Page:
The Boulder Cycling Club is an open club for all skill levels. We see a number of new faces on many rides and we are happy that you have joined us. Many new cyclists in Boulder have never ridden in a group before. Heck, many experienced cyclists have never ridden in a group either. We often get asked, “What do I need to know before my first group ride?” This is a fairly loaded question since there are many different opinions on the subject and each group, team and club had their own policies, rules and etiquette. I’m going to cover a few basics that should be universal in any group ride.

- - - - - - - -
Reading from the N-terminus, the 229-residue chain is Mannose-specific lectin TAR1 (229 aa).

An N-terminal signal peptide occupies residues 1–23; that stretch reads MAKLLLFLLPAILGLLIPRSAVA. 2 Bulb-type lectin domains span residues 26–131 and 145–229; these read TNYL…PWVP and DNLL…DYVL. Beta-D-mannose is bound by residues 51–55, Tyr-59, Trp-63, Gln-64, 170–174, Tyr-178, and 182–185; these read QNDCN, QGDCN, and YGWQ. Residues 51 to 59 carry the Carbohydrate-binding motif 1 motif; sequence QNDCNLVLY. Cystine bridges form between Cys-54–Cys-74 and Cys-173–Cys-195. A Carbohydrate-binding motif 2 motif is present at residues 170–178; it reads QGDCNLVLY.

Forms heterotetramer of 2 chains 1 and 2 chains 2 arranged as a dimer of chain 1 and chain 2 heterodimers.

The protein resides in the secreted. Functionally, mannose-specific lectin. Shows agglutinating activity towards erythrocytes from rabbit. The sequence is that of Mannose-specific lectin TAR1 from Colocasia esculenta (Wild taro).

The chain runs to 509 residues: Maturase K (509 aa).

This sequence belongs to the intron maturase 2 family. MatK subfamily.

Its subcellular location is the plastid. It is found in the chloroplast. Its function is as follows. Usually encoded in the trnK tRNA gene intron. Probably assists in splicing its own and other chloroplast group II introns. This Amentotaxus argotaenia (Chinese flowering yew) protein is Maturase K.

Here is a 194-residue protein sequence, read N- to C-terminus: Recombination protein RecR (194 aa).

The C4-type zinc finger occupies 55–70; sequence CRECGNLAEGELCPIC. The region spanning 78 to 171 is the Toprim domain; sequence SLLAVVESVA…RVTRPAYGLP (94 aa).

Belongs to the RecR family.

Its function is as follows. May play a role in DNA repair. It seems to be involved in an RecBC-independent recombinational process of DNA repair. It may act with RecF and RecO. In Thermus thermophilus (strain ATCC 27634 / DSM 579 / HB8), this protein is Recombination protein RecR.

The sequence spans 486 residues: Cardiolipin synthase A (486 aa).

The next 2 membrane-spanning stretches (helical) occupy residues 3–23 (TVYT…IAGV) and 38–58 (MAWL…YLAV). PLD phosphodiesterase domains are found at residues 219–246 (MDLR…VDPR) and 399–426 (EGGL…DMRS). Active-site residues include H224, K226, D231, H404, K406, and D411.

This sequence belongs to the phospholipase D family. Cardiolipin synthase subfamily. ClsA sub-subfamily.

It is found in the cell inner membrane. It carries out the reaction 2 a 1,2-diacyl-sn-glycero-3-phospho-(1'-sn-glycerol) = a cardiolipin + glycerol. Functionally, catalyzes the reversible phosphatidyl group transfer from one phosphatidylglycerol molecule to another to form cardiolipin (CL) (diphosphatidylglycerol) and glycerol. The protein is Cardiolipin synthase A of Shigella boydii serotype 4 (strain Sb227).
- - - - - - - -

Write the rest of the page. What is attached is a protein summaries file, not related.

If you remember nothing else, remember this, communication is paramount. Nearly everything that helps reduce risk on a group ride can be traced back to communication. It is almost impossible to over communicate with other cyclists while riding in a group. As communication goes up, risk comes down. Vocal communication is often the most effective way to communicate with other riders as well as cars and pedestrians. Tell the other riders in your group your intentions and let them know if you have a mechanical problem and need to stop.
Let us know if it is your first time riding in a group. It can be a little intimidating, but we’ve all been there. No one will look down at you, but we will know to give you a little extra space and keep an eye out for you.